Thursday, June 30, 2016

Wishing Upon a Star

Creating my last post on Tanabata made me think about Super Mario RPG. The entire premise of the game is the interesting concept that when people make wishes, they're carried by stars to a special place by means of a special conduit called "Star Road," that this "road" has been shattered, and that unless it's repaired, "people's wishes won't come true."

Mario listening to Mallow's wish.

That people's wishes are actually heard and granted is interesting in and of itself, let alone the idea that this divine process can actually be blocked in some way.

I'm also reminded of a song from an anime series called "Cowboy Bebop." In the song "Flying Teapot," the lyrics seem to echo these same ideas, that stars carry our wishes to a special place, and that anyone could actually block this process.

Flying Teapot (From Cowboy Bebop)
Sometimes I think
Oh yes! I'd move to where all the shooting stars are gone
With all of our wishes
How could they bare
Oh no! To carry around the stupid human hopes
So I'm going to help
I will!
Give a key to lock the door to the secret paradise
There are so many queuing up
I won't let them in
Look at them, they are cheeky
They are never worthy to be
Sometimes I feel
Oh yes! I could do almost everything I wanted
And it makes cry
Lay your heart
Lay your soul
Upon my magic carpet
Now we are fly
To Venus just to kill some time for tea OK?
There's nothing you can do 'cause
Love's such a joke
Like a little jack in the box you know
A little jack in the box

"The Flying Teapot" can be heard below:

Give me a key to lock the door to the secret paradise...

But I suppose the idea of "wishing upon a star" isn't too foreign, as this idea has been immortalized by Disney's anthem, "When You Wish Upon a Star."

Monday, June 27, 2016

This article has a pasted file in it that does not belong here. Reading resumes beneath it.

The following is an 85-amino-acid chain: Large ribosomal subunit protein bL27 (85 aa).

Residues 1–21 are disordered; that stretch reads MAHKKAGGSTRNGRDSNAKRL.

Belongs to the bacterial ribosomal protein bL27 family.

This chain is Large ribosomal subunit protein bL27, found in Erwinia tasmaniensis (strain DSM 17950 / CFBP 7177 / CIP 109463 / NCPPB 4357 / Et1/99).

Tanabata: Japanese Star Festival

So the month of June is drawing to a close, and with it, the Japanese rainy season. It's different every year; sometimes the rainy season ends abruptly right at the end of June, but sometimes it drags on for days if not weeks. And sometimes, it rains off and on. You'll just never know.

In the middle or near the end of June, the Japanese begin to get ready to celebrate Tanabata (七夕), also known as the "star festival," which generally happens on July the 7th.

So what is "Tanabata?"
I don't know how else to describe it but as a combination of Asian Christmas and Valentine's Day which is celebrated in the summer.

For Tanabata, people in Japan decorate large bamboo fronds with various ornaments made of paper. People write their wishes on colorful strips of paper called tanzaku (短冊), and they make a variety of origami and cut-outs which they then tie onto the branches of the bamboo frond.

Preparation for the event begins a few days in advance, and culminates on the evening of July 7, when people go out at night to watch the stars. On this night, people make wishes upon the stars of Vega and Altair. Children to wish to become something when they grow up, to do well on tests or contests, or to pass their school entrance exams. It is a popular day for couples to spend a romantic night, wishing upon the stars to be together forever and ever.

This festival was actually imported from China, where it is known as "Qī Xī" in Mandarin (七夕, better pronounced as "chee shee"), or the "Night of Sevens". (The Chinese characters 七 and 夕 are "seven" and "night/evening" respectively.) This is due to the fact that the festival is held on the seventh day of the seventh month. In Japan, nowadays this refers to July 7th, but in the past, it referred to the seventh day of the seventh month in the old Chinese lunar calendar. In Korea, a similar festival exists, where it is known as "Chilseok." (The Korean pronunciation of 七夕.)